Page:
class Queue:
    Empty = Empty

    def get(self):
        """Get the next item from the queue.

        :raises Queue.Empty: if there are no more items left.

            return self.queue.popleft()
        except IndexError:
            raise self.Empty()


Similarly to exceptions, composite classes should be override-able by inheritance and/or instantiation. Common sense can be used when selecting what classes to include, but often it’s better to add one too many: predicting what users need to override is hard (this has saved us from many a monkey patch).


class Worker:
    Consumer = Consumer

    def __init__(self, connection, consumer_cls=None):
        self.Consumer = consumer_cls or self.Consumer

    def do_work(self):
        with self.Consumer(self.connection) as consumer:

Applications vs. “single mode”

In the beginning Celery was developed for Django, simply because this enabled us get the project started quickly, while also having a large potential user base.

In Django there’s a global settings object, so multiple Django projects can’t co-exist in the same process space, this later posed a problem for using Celery with frameworks that don’t have this limitation.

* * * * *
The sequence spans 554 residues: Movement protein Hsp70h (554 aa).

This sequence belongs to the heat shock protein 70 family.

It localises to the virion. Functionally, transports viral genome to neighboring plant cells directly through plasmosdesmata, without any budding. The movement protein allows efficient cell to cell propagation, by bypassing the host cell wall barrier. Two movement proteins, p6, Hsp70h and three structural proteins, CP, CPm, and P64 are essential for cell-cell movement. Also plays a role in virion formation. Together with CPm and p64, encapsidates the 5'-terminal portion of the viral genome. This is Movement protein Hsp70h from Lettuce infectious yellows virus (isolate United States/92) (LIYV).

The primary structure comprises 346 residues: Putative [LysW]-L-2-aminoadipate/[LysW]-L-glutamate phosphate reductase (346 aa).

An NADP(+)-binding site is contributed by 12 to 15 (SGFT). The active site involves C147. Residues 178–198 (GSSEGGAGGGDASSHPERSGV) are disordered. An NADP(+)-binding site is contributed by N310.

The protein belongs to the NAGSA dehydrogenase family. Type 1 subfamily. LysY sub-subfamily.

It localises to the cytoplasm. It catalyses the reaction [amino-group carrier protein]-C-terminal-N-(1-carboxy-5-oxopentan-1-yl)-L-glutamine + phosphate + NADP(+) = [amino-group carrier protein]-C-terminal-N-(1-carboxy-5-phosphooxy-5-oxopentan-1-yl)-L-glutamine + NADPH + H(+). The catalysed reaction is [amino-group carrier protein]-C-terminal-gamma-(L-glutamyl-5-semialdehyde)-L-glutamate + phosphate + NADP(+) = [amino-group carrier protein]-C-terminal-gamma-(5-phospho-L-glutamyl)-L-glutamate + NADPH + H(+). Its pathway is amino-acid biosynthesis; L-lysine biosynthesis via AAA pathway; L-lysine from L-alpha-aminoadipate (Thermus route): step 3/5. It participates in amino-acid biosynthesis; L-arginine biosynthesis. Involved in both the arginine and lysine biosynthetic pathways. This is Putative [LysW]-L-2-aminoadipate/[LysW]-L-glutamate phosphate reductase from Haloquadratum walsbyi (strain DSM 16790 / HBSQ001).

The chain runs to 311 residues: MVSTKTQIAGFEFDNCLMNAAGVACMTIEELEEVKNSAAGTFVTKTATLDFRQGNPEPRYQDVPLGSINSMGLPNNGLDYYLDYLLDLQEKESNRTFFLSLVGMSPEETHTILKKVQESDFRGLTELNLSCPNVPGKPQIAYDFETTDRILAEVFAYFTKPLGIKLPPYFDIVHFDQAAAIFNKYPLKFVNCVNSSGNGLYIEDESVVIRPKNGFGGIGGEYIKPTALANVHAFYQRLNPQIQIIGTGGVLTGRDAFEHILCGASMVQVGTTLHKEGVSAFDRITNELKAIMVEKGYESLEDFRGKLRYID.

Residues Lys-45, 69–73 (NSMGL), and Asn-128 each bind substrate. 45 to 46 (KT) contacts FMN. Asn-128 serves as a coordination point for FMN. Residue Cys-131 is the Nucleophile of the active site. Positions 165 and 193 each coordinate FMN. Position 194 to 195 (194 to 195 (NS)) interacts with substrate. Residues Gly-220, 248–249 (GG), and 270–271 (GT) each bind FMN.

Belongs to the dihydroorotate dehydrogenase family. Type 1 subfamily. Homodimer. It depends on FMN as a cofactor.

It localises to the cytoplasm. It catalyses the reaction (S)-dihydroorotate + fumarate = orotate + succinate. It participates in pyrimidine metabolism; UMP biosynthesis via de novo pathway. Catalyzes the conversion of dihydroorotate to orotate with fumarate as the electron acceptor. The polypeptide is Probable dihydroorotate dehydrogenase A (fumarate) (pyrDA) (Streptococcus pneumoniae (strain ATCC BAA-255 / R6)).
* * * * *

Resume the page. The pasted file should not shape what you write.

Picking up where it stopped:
Therefore the app concept was introduced. When using apps you use ‘celery’ objects instead of importing things from Celery sub-modules, this (unfortunately) also means that Celery essentially has two API’s.

Here’s an example using Celery in single-mode:

from celery import task
from celery.task.control import inspect

from .models import CeleryStats

def write_stats_to_db():
    stats = inspect().stats(timeout=1)
    for node_name, reply in stats:
        CeleryStats.objects.update_stat(node_name, stats)

and here’s the same using Celery app objects:

from .celery import celery
from .models import CeleryStats

def write_stats_to_db():
    stats = celery.control.inspect().stats(timeout=1)
    for node_name, reply in stats:
        CeleryStats.objects.update_stat(node_name, stats)

In the example above the actual application instance is imported from a module in the project, this module could look something like this:

from celery import Celery

app = Celery(broker='amqp://')

Module Overview


    This is the core of Celery: the entry-point for all functionality.

  • celery.loaders